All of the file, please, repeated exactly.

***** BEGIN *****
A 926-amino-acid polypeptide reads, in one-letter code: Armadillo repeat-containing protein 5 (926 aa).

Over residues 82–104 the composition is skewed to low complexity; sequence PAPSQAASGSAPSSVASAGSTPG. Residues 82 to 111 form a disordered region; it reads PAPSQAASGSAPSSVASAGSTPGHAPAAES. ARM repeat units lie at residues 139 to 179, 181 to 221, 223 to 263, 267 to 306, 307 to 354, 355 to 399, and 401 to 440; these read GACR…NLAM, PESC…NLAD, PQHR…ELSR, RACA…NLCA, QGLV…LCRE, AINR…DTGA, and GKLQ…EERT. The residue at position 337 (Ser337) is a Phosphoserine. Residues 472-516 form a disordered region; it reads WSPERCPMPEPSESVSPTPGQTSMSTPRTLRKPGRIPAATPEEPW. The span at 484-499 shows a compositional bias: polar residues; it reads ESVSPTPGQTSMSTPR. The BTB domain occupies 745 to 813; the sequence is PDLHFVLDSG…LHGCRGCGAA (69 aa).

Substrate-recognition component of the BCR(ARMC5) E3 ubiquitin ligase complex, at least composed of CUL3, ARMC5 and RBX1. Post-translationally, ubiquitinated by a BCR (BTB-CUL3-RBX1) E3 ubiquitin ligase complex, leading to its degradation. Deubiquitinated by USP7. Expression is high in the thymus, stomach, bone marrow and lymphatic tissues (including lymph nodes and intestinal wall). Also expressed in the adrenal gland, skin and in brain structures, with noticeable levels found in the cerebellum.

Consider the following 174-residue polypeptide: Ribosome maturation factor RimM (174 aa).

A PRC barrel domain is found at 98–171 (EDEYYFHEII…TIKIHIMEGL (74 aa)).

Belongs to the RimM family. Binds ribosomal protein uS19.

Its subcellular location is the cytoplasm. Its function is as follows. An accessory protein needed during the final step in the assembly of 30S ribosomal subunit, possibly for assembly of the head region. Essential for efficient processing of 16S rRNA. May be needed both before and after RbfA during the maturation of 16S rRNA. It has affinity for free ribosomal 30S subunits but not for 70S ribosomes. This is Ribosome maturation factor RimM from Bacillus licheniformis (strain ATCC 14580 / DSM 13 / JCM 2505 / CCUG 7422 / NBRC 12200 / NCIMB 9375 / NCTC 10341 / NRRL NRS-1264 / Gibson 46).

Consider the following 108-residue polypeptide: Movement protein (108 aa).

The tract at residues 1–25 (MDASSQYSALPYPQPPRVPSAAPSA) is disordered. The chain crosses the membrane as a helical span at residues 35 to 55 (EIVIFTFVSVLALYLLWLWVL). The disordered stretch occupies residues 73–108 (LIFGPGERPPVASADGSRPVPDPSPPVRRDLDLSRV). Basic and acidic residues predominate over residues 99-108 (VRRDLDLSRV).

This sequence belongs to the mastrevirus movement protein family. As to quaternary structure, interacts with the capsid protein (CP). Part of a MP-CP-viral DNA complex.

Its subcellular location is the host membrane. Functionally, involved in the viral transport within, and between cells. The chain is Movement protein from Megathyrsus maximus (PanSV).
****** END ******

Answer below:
A 926-amino-acid polypeptide reads, in one-letter code: Armadillo repeat-containing protein 5 (926 aa).

Over residues 82–104 the composition is skewed to low complexity; sequence PAPSQAASGSAPSSVASAGSTPG. Residues 82 to 111 form a disordered region; it reads PAPSQAASGSAPSSVASAGSTPGHAPAAES. ARM repeat units lie at residues 139 to 179, 181 to 221, 223 to 263, 267 to 306, 307 to 354, 355 to 399, and 401 to 440; these read GACR…NLAM, PESC…NLAD, PQHR…ELSR, RACA…NLCA, QGLV…LCRE, AINR…DTGA, and GKLQ…EERT. The residue at position 337 (Ser337) is a Phosphoserine. Residues 472-516 form a disordered region; it reads WSPERCPMPEPSESVSPTPGQTSMSTPRTLRKPGRIPAATPEEPW. The span at 484-499 shows a compositional bias: polar residues; it reads ESVSPTPGQTSMSTPR. The BTB domain occupies 745 to 813; the sequence is PDLHFVLDSG…LHGCRGCGAA (69 aa).

Substrate-recognition component of the BCR(ARMC5) E3 ubiquitin ligase complex, at least composed of CUL3, ARMC5 and RBX1. Post-translationally, ubiquitinated by a BCR (BTB-CUL3-RBX1) E3 ubiquitin ligase complex, leading to its degradation. Deubiquitinated by USP7. Expression is high in the thymus, stomach, bone marrow and lymphatic tissues (including lymph nodes and intestinal wall). Also expressed in the adrenal gland, skin and in brain structures, with noticeable levels found in the cerebellum.

Consider the following 174-residue polypeptide: Ribosome maturation factor RimM (174 aa).

A PRC barrel domain is found at 98–171 (EDEYYFHEII…TIKIHIMEGL (74 aa)).

Belongs to the RimM family. Binds ribosomal protein uS19.

Its subcellular location is the cytoplasm. Its function is as follows. An accessory protein needed during the final step in the assembly of 30S ribosomal subunit, possibly for assembly of the head region. Essential for efficient processing of 16S rRNA. May be needed both before and after RbfA during the maturation of 16S rRNA. It has affinity for free ribosomal 30S subunits but not for 70S ribosomes. This is Ribosome maturation factor RimM from Bacillus licheniformis (strain ATCC 14580 / DSM 13 / JCM 2505 / CCUG 7422 / NBRC 12200 / NCIMB 9375 / NCTC 10341 / NRRL NRS-1264 / Gibson 46).

Consider the following 108-residue polypeptide: Movement protein (108 aa).

The tract at residues 1–25 (MDASSQYSALPYPQPPRVPSAAPSA) is disordered. The chain crosses the membrane as a helical span at residues 35 to 55 (EIVIFTFVSVLALYLLWLWVL). The disordered stretch occupies residues 73–108 (LIFGPGERPPVASADGSRPVPDPSPPVRRDLDLSRV). Basic and acidic residues predominate over residues 99-108 (VRRDLDLSRV).

This sequence belongs to the mastrevirus movement protein family. As to quaternary structure, interacts with the capsid protein (CP). Part of a MP-CP-viral DNA complex.

Its subcellular location is the host membrane. Functionally, involved in the viral transport within, and between cells. The chain is Movement protein from Megathyrsus maximus (PanSV).